Insulin Bottles differing?

Each week I try to pick one thing to work on with my diabetes. It may be as simple as learning to use my small purse size scale for restaurants or as big as conquering the super bolus regime to knock down spikes.

My question for this week has been a nagging one…I find sometimes that I will have great control, things are working great with the pump settings as they are. The variables I can control are controlled…ie…I weigh everything and dose for each bite that goes in my mouth. Then it’s time for a new bottle of insulin…and wham…everything goes somewhere in a hand basket… It has to be the insulin. Last night I was on the 2nd draw off a new bottle and the previous 5 days on this new insulin have been off. Not enough to make me sick but instead of waking up at 100 I wake up at 130. Spikes are higher…harder to bring down. I eliminated all the questionable variables…used a good site for the 2nd draw…pump is working find. Foods are weighed and calculated correctly…Not fighting an infection…etc…etc…

I opened a new bottle of insulin last night and using the same site, just filling a new cartridge and tubing and bam…within in 20 minutes I could feel the difference. I was 87 around 2 am and woke up at 102 this morning.

Is there really that much difference between bottles or lots of insulin? (I use Humalog) I thought this stuff was supposed to be identical from bottle to bottle? Has anyone had a similiar experience? Got any theories?

Thanks for the answers in advance! I’ve learned so much this last month from this site and hope to keep on learning. Until the day there is a cure and then I am going to learn how to knit…


Activity is not perfectly identical bottle-to-bottle and you are probably noticing something in the few percent area of differing activity. Even if it’s manufactured in the same plant in the same batch, storage time and storage temperature come in at the few percent level.

Do a little research in the pharmaceutical textbooks on the defnition of a “unit of insulin” and you’ll be surprised:

Insulin is measured in units, abbreviated U
(international units, previously abbreviated IU).
One unit of insulin is defined as the amount of
insulin that will lower the blood glucose of a
healthy 2 kg (4.4 lb) rabbit that has fasted for
24 hours to 2.5 mmol/l (45 mg/dl) within 5

I tend to agree with you John, if it were me and my bg’s, I would never chalk up something as small as a bg discrepancy of 30 mg/dl to the bottle of insulin. But others here have different goals and standards.

I’ve never noticed differences in a bottle of insulin. I do notice differences in sites due to absorption. For us a 30 pt variance in waking is not a huge deal, but my DD is a teen.

I do see a difference in insulin resistance at different times of the month – maybe this is part of it for you? Some days are much more forgiving than others. I have all the charts from the cgms so I can see it is a monthly pattern. I also see insulin resistance when she eats a lot of fat.

I understand those are small discrepancies…but I feel them. I feel crummy in the morning with those higher numbers and it just gets worse at the day goes on and food is added into the mix. It can sometimes ruin a perfectly good day. So if I can identify the problem I’d like to. I’m going to try keeping the same lot of insulin for a month. If I just have to adjust between lots that is easier. I go through a bottle of insulin in 10 days so adjusting every 10 days is complicated especially when it will take about 3 days to clear out any other variables that could be causing the problem.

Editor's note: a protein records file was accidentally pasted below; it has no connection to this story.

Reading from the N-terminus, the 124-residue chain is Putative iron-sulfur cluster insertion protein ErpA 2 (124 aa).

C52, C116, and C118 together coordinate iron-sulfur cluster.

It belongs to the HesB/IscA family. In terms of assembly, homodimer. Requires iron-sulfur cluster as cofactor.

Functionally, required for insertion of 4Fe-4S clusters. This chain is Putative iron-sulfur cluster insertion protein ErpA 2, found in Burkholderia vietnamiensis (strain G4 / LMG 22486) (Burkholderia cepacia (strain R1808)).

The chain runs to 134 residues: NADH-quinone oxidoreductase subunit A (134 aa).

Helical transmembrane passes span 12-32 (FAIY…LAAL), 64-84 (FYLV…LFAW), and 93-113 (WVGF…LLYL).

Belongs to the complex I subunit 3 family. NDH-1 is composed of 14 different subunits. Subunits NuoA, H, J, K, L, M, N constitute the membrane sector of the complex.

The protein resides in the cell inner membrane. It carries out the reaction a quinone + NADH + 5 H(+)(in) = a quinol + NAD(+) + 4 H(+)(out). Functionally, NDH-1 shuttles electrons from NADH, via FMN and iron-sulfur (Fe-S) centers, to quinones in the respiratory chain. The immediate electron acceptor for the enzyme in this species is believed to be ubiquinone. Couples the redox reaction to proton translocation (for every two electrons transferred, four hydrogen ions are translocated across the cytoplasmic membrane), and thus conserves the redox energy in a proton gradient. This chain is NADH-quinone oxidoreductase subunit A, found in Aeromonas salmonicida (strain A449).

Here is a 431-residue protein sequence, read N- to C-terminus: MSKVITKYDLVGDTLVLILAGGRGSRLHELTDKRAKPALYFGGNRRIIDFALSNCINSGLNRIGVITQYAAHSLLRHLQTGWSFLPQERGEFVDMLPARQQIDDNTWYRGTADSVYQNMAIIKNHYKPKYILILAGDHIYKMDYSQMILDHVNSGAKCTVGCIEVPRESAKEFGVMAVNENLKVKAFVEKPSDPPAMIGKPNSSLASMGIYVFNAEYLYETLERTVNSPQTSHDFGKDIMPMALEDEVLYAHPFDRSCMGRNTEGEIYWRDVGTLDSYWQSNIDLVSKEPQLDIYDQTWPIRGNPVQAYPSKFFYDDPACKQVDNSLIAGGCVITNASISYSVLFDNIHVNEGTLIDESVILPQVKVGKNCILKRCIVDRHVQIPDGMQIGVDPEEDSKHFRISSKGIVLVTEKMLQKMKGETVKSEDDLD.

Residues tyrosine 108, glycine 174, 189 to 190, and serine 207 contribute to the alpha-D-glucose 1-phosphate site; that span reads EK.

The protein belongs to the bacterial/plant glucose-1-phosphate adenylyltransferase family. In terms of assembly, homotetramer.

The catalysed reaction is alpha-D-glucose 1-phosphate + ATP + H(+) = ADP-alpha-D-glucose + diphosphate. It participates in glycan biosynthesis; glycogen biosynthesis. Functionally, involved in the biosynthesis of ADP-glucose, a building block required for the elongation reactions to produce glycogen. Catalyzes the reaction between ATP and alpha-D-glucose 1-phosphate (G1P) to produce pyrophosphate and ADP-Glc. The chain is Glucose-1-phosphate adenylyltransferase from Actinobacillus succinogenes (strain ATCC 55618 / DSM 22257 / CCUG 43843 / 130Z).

I’m also going to try doing a workout when i suspect bad insulin…I can drop like a rock with good insulin and actually go higher with bad. That being that the site is good and the pump is functioning well and any other variable is controlled as best I can.

Another “symptom” I have with not getting enough insulin is the munchies! If I go too long without insulin I get the dreaded nausea.

Yep…things change frequently!



I absolutely notice some change between lots… so much so that I’ve actually arranged all of my insulin in the fridge by lot # so that I can continue using the same lot without switching back and forth. The differences I notice ARE relatively minor though… but usually I end up needing to tweak my basals by about 5% one way or the other, but my ratios stay the same - it’s been my experience that when my basals are “off” the carb ratios just don’t work - I’m either getting too much insulin (when basal rates are on the high side), causing lows, or not enough (basals too low), causing highs, and much harder to control BG’s overall.

I use up a bottle in about 10 days just like you do, so if I was constantly tweaking my basal needs in 10 day cycles I would go insane - it’s hard enough just to stay on top of changing female hormone levels :slight_smile: Usually I have at least 4 bottles from a lot since that is what I get at a time from the pharmacy… sometimes I have longer runs, but sticking to the same lot #'s definitely makes things a little simpler - plus I know when I change to a different lot # I should expect some variance.

Personally I have a theory that the differences may not be tied to specific lots as much as the storage conditions those bottles went through getting to me… I have no idea how it was stored or treated before I picked it up.

I’m gonna do that…I checked this bunch of insulin that I just picked up and 3 of the 4 bottles are from the same lot. I’ll use those first and see how my days go.

Yesterday was wicked…I’m tired of fighting blood sugars…I’m tired of being a detective…

I want a new job…being a pancreas is no fun and the pay stinks…


I’ve had the same thing happen, not just in me, but in those I’ve been caregiver for. I put mine by lot #. Important to me.